Of course tripod, remote control, manual focus and ... a torch!

this is a big piece of non post-processing approach, including the rule of 600 to avoid star trail (you'll have a bunch of tutorial about it)

then PP: it's a very long story but I can tell you the main flow so that you may ask detail were you need

1) very very light adjustment in Ligthroom, basically for WB to have a neutral sky and to have a little contrast on the milky way, some clarity but not too much. nothing is touched about sharpness or noise
2) then Photoshop as a smart object where, using layers and masks, I use Nick Collection tool for color adjustment and final contrast adjustment
3) also in Photoshop dodge and burn on the Milky way
4) also Photoshop for noise reduction with luminosity mask

done. Takes a couple of hours (I'm not soo good !)

Danilo

---------- Post added 10-10-19 at 11:46 PM ----------

QuoteOriginally posted by bdery Quote
Photographing the Milky Way is something that I constantly struggle with. I think it's a matter of post-processing, I'm simply not doing it right.

Would you be willing to take me by the hand and walk me through it?
Ahhh hard to do. But I disagree it's a matter of postprocessing. Like any other photograph, composition and message matter. It's not just technical. Of course technical side is there and not just post processing:

lens: depending on the focal you like and the result you want to achieve, the more is fast the best result you will have
camera: good noise management and , I'll tell once again, in camera noise reduction for long exposure , as my K3 has
astrotracer: you can do without but havin it , for my level of knowledge , is almost mandatory. You can stack many images taken sequentially but is not something i know
file: raw. no doubt

Of course tripod, remote control, manual focus and ... a torch!

this is a big piece of non post-processing approach, including the rule of 600 to avoid star trail (you'll have a bunch of tutorial about it)

then PP: it's a very long story but I can tell you the main flow so that you may ask detail were you need

1) very very light adjustment in Ligthroom, basically for WB to have a neutral sky and to have a little contrast on the milky way, some clarity but not too much. nothing is touched about sharpness or noise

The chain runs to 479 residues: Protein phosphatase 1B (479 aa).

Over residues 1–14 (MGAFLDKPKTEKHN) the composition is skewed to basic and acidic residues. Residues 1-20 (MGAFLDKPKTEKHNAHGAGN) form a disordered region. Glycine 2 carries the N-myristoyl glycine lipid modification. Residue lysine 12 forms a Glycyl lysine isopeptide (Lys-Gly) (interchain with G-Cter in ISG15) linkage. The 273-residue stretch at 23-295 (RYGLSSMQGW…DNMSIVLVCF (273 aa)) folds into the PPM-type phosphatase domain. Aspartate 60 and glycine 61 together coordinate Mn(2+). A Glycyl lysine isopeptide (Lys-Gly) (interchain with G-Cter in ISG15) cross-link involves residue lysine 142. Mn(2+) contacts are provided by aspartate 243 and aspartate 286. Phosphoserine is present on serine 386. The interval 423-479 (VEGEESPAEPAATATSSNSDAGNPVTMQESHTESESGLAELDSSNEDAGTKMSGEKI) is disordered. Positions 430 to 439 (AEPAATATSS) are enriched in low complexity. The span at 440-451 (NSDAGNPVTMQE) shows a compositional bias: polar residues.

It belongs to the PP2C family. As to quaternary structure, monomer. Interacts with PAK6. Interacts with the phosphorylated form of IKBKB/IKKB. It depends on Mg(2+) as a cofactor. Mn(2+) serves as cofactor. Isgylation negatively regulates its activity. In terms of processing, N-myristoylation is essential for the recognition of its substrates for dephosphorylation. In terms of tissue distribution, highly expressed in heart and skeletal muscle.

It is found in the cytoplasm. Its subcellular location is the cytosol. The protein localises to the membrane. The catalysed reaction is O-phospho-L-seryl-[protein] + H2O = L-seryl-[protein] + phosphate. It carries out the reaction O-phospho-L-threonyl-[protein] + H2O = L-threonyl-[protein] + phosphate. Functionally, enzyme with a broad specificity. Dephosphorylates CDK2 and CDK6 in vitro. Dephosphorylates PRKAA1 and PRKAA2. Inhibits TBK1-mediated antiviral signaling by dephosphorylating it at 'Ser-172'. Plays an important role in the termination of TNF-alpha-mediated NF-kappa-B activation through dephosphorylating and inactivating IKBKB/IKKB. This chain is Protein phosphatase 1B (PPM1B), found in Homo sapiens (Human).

2) then Photoshop as a smart object where, using layers and masks, I use Nick Collection tool for color adjustment and final contrast adjustment
3) also in Photoshop dodge and burn on the Milky way
4) also Photoshop for noise reduction with luminosity mask

done. Takes a couple of hours (I'm not soo good !)

Danilo
10-11-2019, 04:58 AM   #15
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QuoteOriginally posted by mctaveck Quote
Ahhh hard to do. But I disagree it's a matter of postprocessing. Like any other photograph, composition and message matter. It's not just technical. Of course technical side is there and not just post processing:

lens: depending on the focal you like and the result you want to achieve, the more is fast the best result you will have
camera: good noise management and , I'll tell once again, in camera noise reduction for long exposure , as my K3 has
astrotracer: you can do without but havin it , for my level of knowledge , is almost mandatory. You can stack many images taken sequentially but is not something i know
file: raw. no doubt

Of course tripod, remote control, manual focus and ... a torch!

this is a big piece of non post-processing approach, including the rule of 600 to avoid star trail (you'll have a bunch of tutorial about it)
That part doesn't bother me too much. My process is similar to yours.

QuoteOriginally posted by mctaveck Quote
then PP: it's a very long story but I can tell you the main flow so that you may ask detail were you need

1) very very light adjustment in Ligthroom, basically for WB to have a neutral sky and to have a little contrast on the milky way, some clarity but not too much. nothing is touched about sharpness or noise
2) then Photoshop as a smart object where, using layers and masks, I use Nick Collection tool for color adjustment and final contrast adjustment
3) also in Photoshop dodge and burn on the Milky way
4) also Photoshop for noise reduction with luminosity mask

done. Takes a couple of hours (I'm not soo good !)
It's probably a matter of dodge and burn, mostly, then. I do this kind of editing in Lightroom usually (I have GIMP but not Photoshop). Steps 2-3-4 (mostly the last two) are probably key.

Thanks.